A new academic year means a new season for Nottingham New Theatre, and this year, it’s set for a dynamic range of genres, styles, and writers. Kicking it off is Pornography by Simon Stephens. Impact talks to director, Ollie Shortt, and producer, Lydia Smith, to find out more.
Firstly, what is the play about?
Both: The play’s events surround the 7/7 bombings and the week leading up to this iconic tragedy. We follow eight characters who are all dealing with intense personal issues, and are isolated from society in their own unique ways. This allows the audience to see the other side of very taboo topics, ones for which they often have preconceived opinions.
Violence and extremism are prevalent in the media today, did this influence your decision in terms of choosing of the play?
Both: For us, the timing of putting on this play is perfect for this very reason, paired with the fact that it is 10 years since the 7/7 bombings. Stephens hammers home the message of the media’s distortion of personal opinion, and we feel that this is something which is very much prevalent in the present day with regards to issues such as ISIS, the Russian and Korean governments, and various other hot topics.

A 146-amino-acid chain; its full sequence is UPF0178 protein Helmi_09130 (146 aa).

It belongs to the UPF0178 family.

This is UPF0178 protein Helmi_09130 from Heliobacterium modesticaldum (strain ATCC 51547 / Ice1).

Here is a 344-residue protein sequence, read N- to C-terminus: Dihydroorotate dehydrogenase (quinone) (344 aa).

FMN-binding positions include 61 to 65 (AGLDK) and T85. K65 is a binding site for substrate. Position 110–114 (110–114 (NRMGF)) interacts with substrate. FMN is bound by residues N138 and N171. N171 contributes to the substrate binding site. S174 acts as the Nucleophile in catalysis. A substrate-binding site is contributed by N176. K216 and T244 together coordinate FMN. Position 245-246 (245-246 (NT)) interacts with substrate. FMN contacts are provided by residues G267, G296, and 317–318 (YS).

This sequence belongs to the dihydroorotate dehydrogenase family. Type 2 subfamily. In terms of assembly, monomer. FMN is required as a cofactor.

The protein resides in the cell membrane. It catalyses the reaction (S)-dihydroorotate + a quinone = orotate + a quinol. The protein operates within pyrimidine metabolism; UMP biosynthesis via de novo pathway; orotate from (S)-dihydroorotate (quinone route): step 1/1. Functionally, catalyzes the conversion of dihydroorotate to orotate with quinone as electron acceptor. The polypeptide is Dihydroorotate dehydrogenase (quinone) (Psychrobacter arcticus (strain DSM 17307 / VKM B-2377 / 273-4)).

Were there any limitations you had to overcome?
Both: We’ve had 17 days to piece together this production. This proved to be a challenge but all those who have worked with us on the play have astonished us with their dedication and support. We are confident that this has allowed us to produce a challenging and impressive piece of theatre to kick off the season.
Writer, Simon Stephens, has been quoted saying that the 7/7 bombers ‘were not monsters’. Have certain actors struggled having to create empathy for potentially hated figures? How have they coped?
Both: Stephens removes all preconceptions of race, religion and gender concerning the 7/7 bomber; this, in turn, forces us to reconsider the bomber’s motives. Harry Pavlou, playing the 7/7 bomber, gives a phenomenal performance which focuses on his isolation from society and the bomber’s disgust with the austerity and consumerist sensibilities of this country.
Why should people come and watch Pornography?
Both: People should come to see the show because their opinions of society will be challenged in the most subtle of ways. They will leave the show with a more open and socially challenging mind set.
Describe your play in three words.
Both: Unnerving, exhilarating, scarring.